For those not supportive of this year’s reunion of G-Unit, New Orleans, Louisiana rapper and G-Unit member Kidd Kidd says those people have a hatred for Hip Hop and the whole rap culture. Kidd Kidd addressed the reunion of the group while appearing in a G-Unit documentary released this week by XXL magazine.
The rapper also added that those who hate on him as an artist ultimately hate on themselves since they were where he was at one point.
“The chemistry that we have is just—it’s ridiculous,” Kidd Kidd said. “You’re not gonna hear that nowhere else. It’s nobody else that’s in our lane talking about the things that we’re talking about. Doing the things that we’re doing. And how we doing it. So, the reunion is perfect. You can’t hate on it. If you hating on it that mean you hate Hip Hop. You know? That mean you hate the whole rap culture…If you hating on me, you hating on yourself. Because at one time you was me. You was me. You didn’t have nothing…I was that dude. And I got put in a great position. And who wouldn’t want to be here right now. Just the reunion period, man is great. It’s the perfect timing right now cause everybody went through they own differences. And as you can see it came back. That’s what brothers do.”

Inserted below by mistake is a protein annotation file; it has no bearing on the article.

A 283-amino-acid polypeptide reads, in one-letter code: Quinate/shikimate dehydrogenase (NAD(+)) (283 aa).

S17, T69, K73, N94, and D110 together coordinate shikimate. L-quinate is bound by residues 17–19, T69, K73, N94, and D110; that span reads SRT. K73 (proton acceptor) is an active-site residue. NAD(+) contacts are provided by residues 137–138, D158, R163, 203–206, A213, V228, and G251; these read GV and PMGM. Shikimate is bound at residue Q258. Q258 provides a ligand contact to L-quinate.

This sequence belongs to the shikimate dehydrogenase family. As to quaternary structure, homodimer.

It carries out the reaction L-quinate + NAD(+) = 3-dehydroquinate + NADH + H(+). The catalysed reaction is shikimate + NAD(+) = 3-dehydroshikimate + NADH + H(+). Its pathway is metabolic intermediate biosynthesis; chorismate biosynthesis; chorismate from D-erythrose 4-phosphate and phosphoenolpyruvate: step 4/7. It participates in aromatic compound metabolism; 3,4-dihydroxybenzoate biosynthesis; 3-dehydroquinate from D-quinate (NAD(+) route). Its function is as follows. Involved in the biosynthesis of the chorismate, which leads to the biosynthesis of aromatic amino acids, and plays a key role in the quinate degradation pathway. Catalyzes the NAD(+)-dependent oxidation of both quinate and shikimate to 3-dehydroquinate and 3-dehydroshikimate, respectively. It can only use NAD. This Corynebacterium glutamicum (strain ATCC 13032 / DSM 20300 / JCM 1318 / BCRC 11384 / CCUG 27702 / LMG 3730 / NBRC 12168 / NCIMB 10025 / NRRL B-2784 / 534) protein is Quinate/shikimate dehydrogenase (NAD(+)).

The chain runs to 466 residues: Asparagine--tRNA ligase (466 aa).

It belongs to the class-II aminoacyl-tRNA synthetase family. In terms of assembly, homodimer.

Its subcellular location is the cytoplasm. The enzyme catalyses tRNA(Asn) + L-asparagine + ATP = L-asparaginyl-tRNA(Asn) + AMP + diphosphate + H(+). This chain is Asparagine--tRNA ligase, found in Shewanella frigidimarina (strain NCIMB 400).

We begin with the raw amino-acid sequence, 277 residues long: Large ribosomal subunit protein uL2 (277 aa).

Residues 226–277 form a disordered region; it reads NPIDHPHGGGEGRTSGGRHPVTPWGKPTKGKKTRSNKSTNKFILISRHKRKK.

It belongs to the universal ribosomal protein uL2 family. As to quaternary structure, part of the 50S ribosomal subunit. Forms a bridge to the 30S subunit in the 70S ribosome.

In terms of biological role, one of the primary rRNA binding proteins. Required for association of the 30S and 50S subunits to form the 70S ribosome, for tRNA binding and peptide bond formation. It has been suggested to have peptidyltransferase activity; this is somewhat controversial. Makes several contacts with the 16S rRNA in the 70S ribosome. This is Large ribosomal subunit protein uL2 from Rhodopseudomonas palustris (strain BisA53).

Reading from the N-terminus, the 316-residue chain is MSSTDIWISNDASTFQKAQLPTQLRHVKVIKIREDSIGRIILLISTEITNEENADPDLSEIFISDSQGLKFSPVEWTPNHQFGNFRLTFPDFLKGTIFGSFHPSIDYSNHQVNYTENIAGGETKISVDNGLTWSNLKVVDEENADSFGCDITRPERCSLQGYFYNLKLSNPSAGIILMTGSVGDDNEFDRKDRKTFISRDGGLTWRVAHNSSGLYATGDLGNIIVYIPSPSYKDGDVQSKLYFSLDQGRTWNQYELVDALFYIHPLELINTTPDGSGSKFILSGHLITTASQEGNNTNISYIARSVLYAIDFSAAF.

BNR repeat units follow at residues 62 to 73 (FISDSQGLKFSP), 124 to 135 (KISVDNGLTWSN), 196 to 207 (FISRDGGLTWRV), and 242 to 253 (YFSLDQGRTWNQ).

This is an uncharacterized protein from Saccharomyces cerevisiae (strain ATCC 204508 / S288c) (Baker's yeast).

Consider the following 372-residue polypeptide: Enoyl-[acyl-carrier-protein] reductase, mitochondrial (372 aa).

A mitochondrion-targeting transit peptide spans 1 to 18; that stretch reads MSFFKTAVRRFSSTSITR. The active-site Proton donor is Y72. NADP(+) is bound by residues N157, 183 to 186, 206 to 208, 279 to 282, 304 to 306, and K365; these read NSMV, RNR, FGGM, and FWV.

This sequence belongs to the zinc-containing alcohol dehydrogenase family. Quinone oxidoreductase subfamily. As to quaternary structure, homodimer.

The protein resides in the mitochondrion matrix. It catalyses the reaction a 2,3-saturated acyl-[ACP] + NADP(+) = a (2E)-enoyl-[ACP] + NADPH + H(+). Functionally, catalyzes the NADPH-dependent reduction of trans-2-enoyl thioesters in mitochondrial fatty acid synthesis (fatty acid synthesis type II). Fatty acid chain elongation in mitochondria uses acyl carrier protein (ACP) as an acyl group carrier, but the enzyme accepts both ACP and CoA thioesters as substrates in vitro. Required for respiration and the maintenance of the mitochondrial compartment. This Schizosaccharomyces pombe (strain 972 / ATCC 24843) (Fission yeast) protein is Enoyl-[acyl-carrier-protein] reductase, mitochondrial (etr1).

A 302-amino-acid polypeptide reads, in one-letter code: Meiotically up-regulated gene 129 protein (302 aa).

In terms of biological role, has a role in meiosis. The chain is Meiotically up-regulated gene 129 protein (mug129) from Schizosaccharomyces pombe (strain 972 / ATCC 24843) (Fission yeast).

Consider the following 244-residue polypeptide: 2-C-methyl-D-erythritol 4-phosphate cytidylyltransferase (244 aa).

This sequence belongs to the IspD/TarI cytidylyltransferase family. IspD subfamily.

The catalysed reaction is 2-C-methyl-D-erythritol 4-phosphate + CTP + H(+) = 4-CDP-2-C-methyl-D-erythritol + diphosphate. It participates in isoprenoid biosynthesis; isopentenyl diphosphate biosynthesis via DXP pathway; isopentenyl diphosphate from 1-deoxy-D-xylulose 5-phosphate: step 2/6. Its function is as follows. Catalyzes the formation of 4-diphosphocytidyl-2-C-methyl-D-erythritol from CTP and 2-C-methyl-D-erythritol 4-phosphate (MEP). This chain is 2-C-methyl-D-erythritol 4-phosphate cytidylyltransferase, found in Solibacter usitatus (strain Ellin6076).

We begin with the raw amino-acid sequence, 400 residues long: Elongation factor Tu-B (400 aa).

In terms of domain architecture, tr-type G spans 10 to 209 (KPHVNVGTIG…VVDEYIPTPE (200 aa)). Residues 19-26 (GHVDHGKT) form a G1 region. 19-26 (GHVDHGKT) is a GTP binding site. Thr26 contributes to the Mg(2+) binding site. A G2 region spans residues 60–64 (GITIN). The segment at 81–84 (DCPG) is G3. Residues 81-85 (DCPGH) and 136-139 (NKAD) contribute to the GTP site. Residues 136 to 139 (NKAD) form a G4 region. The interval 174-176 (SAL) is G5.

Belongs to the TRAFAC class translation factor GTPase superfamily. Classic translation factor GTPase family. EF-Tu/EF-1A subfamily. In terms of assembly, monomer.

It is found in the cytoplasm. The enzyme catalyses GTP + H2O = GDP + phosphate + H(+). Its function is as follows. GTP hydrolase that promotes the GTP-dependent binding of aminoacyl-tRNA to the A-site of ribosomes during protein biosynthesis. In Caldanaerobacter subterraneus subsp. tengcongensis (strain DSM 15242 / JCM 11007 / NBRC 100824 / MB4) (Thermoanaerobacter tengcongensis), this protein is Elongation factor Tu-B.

As part of the documentary, Tony Yayo addressed the pressures of being in the limelight as a member of G-Unit. He credited the public for blowing up an incident that he says was him merely “being mad at my brother.”
“We went through what we went through,” Tony Yayo said. “But, you know the public always make shit bigger than what it is. That’s just me being mad at my brother. That’s the pressures of being in the limelight. You gotta have thick skin, man. This business will suck your ass dry if you don’t know what you doing. And don’t know how to control your emotions and be humble.”
G-Unit helmsman 50 Cent also appeared in the documentary as he offered his take on how G-Unit compares to groups like the St. Lunatics and D12. According to 50, unlike the other groups, it didn’t take a long period of time for the public to gain interest in the other members of G-Unit.
“Nelly, the St. Lunatics, Eminem and D12, were different setups because their lead artist out of those crews had music that was so effective that it took a large period of time before the record labels and other people wanted to hear everyone else that was connected to it,” 50 Cent said. “Like me, I was conscious of them because we had already been rapping together so much. The world is acknowledging 50 Cent as a talented artist. The rest of them are just there as sidekicks and just that they’re people that I pinpointed and selected as real talents. You heard me, Tony Yayo, and Banks’ voice in the very beginning. 50 Cent Is The Future, all those early tapes, mixtapes. My life is the backdrop to G-Unit. The energy that was connected to the entire brand is 50 Cent.”
XXL magazine’s G-Unit documentary can be found below.